Back in the day people didn’t go for this whole hyper-realism action stuff. They wanted sleek and sexy action films with James Bond gadgets and the likes. Realism was for real life and the war pictures, the action genre was that place of gadgets, guns and the likes. Mission: Impossible serves to that desire but I’m not sure how it became so popular, I’m not sure what made this so different and fresh and I’m really not sure why I keep watching this film.
The plot certainly has its share of intrigue as superspy Ethan Hunt (Tom Cruise) and a team led by Jim Phelps (John Voight) infiltrates a dinner party to recover a list stolen from Langley that contains all the NOC (Non-Offical Cover) list of every U.S. Agent in Europe. The mission goes south, the team is systematically killed off, Ethan is the only survivor and Langley believes he set up his team. He goes on the run to find the real double-crosser which will require some rather bold tactics.
The real staying power of the film are the well crafted set-pieces. Even to this day the action sequences are suspenseful and exciting. In easily the best sequence of the film Ethan Hunt must hack into a computer set inside a state of the art secure room, a rise in temperature, an audible sound or a single drop of water on the floor will set off the alarm. Even more tense is that the person who works in this room is making his way there. As all these potential moments for failure emerge we sit on the edge of our seats, holding our breath along with the characters, wincing with each slight sound.
And after experiencing a slew of chaotic, rapid-fire action pieces with insane editing in other films, it’s nice to watch a film that is fairly straightforward in its presentation. Yes, there’s a flashy intro sequence with a ton of cuts but once it gets past that director Brian DePalma takes a simple approach. This isn’t to say the camerawork is bland, in fact I found it quite effective on several occasions and it’s probably one of the better uses of a tilted camera shot I’ve seen in a while.
What’s not so effective is Tom Cruise’s performance. I’ve never got how such a bland, uncharismatic performer could land so many lead roles. He’s passable here as he doesn’t ever have to sell us any cheap emotions but he also constantly gets these smug looks that make me want to punch him in the face. The rest of the cast is certainly better. It’s cool to see our good friend Jean Reno from The Professional and Ving Rhames is someone I always enjoy watching. John Voight masquerades as Christopher Walken again, or maybe I just can’t tell old men apart, and he’s effective at pulling off his role.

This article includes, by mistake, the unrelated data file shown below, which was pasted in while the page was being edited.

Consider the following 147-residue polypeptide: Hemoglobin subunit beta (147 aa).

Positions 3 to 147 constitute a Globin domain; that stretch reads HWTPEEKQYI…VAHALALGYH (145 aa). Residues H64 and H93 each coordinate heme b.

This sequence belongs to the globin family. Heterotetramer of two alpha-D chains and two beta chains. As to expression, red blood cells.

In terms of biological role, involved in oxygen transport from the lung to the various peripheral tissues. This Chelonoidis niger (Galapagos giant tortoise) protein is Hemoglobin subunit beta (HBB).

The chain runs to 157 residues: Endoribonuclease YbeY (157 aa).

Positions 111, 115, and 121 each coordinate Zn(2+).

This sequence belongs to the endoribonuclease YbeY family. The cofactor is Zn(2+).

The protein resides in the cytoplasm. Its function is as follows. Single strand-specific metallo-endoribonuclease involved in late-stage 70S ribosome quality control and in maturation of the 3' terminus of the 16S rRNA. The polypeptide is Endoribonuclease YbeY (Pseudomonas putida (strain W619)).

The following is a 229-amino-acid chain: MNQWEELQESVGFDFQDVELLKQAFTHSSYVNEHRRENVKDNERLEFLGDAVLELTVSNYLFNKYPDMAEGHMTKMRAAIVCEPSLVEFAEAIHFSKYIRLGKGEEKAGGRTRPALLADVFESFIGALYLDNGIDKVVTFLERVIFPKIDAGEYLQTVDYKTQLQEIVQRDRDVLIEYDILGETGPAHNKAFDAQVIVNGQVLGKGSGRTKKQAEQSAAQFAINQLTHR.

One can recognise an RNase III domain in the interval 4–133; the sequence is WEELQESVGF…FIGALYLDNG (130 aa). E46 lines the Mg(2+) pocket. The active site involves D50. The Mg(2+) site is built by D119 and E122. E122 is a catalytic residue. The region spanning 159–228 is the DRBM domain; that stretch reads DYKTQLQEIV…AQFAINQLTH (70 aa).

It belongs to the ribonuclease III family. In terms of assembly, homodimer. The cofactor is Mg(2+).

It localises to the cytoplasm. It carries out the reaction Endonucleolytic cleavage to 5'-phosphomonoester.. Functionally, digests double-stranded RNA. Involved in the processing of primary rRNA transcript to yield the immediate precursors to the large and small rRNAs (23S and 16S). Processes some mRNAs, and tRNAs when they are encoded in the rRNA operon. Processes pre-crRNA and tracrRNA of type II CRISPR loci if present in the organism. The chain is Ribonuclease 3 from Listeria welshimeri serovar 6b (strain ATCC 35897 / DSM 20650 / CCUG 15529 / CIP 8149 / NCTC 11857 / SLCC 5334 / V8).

But the problem with these performances, and the entire film, are that none of them are brilliant. I don’t expect great things from every film but I at least expect big budget films to aim high. Here there’s a lot that is done competently but never excellently. I don’t have technical issues with the film and most of the performances are solid it just never goes that extra mile to reach something great. Yes, it’s solid but there are many other action flicks that are more ambitious, exhilarating and exciting than this one.
Maybe I lied a bit as I do believe this film has a huge fatal flaw: questions. By the end of this film I have so many questions about so many things. Why did a character do that? What’s his motivation? How is the first mission of the film supposed to make any sense? Why does Ethan hide in the first place the agency would look and then why does the agency never look there? I don’t mind a film having some unanswered questions by the end but it seems most of the ambiguity here just makes the film farfetched and implausible.
Mission: Impossible is perhaps the greatest barometer of average. It’s solid but never great. It’s fulfilling on some level as long as you can hold back the slew of questions and enjoy it from moment to moment. I certainly think this is the best of the series but still wouldn’t rave over it. It’s one of those films that you might watch for a bit if you catch it on television but nothing that demands going your way to check out.
© 2009 James Blake Ewing